Fossil fuel developments on U.S. public lands emit more greenhouse gases than most countries.
What? Yes. According to a report released by The Wilderness Society on Thursday, “If U.S. public lands were their own country, they would rank fifth in the world for greenhouse gas emissions.”
There’s been a big hullaballoo over Interior Secretary Ryan Zinke’s plans to turn our public lands over to industry interests. But a lot of that land is already leased out to oil and gas companies, in transactions that have been largely shielded from public view.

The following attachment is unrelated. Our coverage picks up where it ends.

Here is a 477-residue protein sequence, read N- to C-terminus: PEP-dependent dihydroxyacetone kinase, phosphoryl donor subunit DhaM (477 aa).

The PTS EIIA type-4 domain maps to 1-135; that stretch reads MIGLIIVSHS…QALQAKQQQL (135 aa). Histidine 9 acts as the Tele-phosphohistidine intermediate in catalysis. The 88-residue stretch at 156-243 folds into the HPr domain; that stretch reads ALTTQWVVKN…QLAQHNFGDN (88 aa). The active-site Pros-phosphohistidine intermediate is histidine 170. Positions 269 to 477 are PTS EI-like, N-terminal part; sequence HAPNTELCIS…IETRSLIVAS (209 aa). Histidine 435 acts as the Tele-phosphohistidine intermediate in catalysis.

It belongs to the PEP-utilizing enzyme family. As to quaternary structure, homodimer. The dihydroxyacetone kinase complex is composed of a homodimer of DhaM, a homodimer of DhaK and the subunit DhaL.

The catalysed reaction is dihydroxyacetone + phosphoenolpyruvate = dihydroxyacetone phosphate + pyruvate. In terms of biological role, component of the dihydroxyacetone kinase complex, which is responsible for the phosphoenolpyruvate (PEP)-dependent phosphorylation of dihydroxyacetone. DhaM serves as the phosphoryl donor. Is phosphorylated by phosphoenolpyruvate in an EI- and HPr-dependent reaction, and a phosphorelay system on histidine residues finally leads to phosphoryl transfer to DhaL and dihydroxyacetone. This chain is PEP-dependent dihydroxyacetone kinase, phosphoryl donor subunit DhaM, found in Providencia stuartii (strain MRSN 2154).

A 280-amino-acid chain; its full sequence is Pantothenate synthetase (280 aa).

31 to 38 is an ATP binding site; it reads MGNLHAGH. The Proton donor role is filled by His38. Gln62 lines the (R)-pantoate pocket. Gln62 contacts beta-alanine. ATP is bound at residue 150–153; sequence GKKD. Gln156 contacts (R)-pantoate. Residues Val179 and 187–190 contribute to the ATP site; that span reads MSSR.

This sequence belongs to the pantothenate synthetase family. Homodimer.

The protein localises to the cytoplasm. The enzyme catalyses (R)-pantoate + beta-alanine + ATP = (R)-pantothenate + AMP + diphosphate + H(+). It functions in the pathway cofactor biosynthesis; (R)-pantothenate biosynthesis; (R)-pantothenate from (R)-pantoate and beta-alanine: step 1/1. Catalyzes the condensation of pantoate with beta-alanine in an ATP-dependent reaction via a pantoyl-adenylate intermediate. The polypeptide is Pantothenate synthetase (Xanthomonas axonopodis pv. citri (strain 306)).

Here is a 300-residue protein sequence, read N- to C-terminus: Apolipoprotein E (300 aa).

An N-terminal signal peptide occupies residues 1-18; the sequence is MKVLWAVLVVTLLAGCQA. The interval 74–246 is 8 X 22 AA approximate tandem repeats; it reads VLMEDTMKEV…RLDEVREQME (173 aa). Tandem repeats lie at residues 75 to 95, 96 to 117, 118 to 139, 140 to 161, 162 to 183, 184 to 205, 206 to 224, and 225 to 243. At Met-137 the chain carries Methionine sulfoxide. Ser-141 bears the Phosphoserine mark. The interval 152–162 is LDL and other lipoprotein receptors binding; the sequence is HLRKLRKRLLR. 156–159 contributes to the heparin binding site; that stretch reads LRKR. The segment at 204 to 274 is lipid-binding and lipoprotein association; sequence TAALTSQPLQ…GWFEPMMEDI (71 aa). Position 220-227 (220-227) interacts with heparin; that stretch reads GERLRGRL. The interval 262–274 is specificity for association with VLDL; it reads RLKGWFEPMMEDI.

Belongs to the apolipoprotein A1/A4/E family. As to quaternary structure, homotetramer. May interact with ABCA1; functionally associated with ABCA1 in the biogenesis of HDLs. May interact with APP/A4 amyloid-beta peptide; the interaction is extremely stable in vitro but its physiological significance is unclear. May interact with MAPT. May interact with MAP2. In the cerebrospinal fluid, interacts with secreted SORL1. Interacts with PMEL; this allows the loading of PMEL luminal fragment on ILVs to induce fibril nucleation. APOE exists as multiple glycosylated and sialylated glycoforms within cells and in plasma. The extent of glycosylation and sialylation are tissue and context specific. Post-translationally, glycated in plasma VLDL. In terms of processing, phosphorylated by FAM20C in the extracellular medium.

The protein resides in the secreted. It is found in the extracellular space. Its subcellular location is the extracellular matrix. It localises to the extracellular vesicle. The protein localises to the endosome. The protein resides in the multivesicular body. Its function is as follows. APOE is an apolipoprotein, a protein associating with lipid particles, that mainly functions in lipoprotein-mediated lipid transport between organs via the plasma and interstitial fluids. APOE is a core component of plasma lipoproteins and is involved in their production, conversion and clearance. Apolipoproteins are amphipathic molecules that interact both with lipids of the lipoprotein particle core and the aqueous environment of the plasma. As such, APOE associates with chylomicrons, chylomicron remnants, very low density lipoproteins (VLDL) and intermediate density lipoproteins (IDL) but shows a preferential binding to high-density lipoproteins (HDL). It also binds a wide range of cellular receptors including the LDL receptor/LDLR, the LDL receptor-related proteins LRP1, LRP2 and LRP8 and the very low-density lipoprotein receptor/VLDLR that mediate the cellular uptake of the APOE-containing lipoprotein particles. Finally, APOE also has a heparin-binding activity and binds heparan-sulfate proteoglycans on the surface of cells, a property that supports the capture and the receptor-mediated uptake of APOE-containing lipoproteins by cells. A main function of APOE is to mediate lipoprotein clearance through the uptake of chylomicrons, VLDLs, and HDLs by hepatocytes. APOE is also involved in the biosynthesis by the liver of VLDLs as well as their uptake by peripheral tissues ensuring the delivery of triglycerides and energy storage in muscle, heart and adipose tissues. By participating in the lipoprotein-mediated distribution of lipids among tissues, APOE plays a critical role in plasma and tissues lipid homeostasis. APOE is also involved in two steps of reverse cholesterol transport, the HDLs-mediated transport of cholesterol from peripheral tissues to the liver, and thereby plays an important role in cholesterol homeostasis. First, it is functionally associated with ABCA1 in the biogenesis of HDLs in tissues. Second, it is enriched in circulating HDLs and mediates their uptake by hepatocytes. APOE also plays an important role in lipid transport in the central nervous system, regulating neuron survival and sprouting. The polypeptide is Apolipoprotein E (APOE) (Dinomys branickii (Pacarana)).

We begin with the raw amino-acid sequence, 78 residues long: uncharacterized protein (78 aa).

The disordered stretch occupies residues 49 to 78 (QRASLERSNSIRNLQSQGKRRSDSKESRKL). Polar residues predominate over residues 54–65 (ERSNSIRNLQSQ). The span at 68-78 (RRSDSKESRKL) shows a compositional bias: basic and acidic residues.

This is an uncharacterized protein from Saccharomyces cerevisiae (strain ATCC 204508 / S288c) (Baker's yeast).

Here’s a breakdown of some of the report’s more alarming findings:
- Oil, gas, and coal projects on public lands are responsible for at least 20 percent of our country’s total emissions.
- There is currently no “systematic effort to track nor disclose the carbon consequences of energy leasing on public lands.” That means the American public has had little opportunity to weigh in on how its energy resources are managed.
- The Bureau of Land Management under President Trump has instructed land management agencies to forgo climate impact assessments in the interest of spurring new energy developments.
That’s all bad news for the climate. In fact, there isn’t really any good news here, but The Wilderness Society did provide this nifty Accountability Tool you can use to explore public lands emissions.